IFA Raise Issues Impacting Mushroom Sector with Minister Pippa Hackett

IFA President Tim Cullinan and members of the IFA Mushroom Committee met with Minister of State in the Dept of Agriculture Pippa Hackett to discuss a range of issues impacting mushroom growers.

The mushroom industry is the largest horticultural sector in Ireland. It has a farm gate value of €119million, of which approximately 85% is exported to the UK.  It employs over 3,500 people. Bord Bia indicate that the UK market for mushrooms is growing steadily in recent years at about 2% per annum.

Due to a Supreme Court decision last year, there has been no harvesting of peat on bogs over 30ha, resulting in a big reduction of stocks required by the sector. The mushroom industry is very reliant on the high-grade peat as no viable alternative is available.

IFA highlighted how the ban on peat harvesting threatens the future viability of the Irish mushroom sector. IFA also raised the issue of carbon leakage by importing peat from other countries.

“We called on the Minister to introduce measures to ensure the resumption of the harvesting of horticultural peat immediately,” Tim Cullinan said.

“It’s very contradictory and hypocritical of the Oireachtas Joint Committee on Climate Action to recommend the expansion of the horticulture sector to avail of opportunities for import substitution and farm diversification, while the harvesting of the native raw material is no longer possible as a result of the court decision,” he said.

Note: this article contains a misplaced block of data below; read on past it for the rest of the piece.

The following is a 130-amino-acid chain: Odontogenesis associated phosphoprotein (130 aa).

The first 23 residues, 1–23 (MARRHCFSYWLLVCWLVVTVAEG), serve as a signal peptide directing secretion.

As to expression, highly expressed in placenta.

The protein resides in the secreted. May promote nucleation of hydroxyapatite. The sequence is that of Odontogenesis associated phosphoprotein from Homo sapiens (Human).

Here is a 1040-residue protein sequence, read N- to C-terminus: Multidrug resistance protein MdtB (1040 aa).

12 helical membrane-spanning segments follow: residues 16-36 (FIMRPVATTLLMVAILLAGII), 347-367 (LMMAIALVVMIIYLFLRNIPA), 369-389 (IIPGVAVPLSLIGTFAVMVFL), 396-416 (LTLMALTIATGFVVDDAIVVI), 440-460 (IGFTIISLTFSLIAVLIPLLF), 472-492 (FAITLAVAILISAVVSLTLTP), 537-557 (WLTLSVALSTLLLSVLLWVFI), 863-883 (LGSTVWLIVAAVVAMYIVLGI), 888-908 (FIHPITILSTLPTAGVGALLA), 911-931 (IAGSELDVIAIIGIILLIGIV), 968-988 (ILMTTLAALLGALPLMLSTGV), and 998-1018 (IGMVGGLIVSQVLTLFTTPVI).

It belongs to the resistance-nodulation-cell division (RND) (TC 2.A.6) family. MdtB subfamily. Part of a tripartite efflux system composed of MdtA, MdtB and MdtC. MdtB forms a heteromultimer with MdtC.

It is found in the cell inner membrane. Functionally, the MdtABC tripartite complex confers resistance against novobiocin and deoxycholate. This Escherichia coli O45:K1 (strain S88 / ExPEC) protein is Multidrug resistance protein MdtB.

The delegation also called on the Minister to introduce a measure to financially incentivise the use of Spent Mushroom Compost. Spent Mushroom Compost is a key part of the agri bio-circular economy and can help to reduce dependence and use of artificial fertilisers.

The mushroom sector is also at breaking point when it comes to labour and continues to experience severe labour shortages. “There’s a shortage of skilled, semi-skilled and manual labour for the sector. This is having a serious effect on the efficiencies of businesses and subsequent viability of the sector,” he said.

Teagasc recently conducted an Irish Mushroom Industry Labour Survey. One of the main findings of the report is 1,195 new hires are required on mushroom farms in 2021.

The horticulture sector has participated in Help2Harvest initiatives co-ordinated by the Department of Employment Affairs and Social Protection both last year and this April 2021 which sought to attract local workers into the horticulture sector. Unfortunately, there has been little uptake of vacancies from the local workforce.

In order to alleviate the labour crisis in the horticulture sector, the re-opening of the successful pilot General Employment Permit Scheme is required.

The delegation also addressed the issues of increased costs associated with Brexit, the straw incorporation scheme and Producer Organisations.

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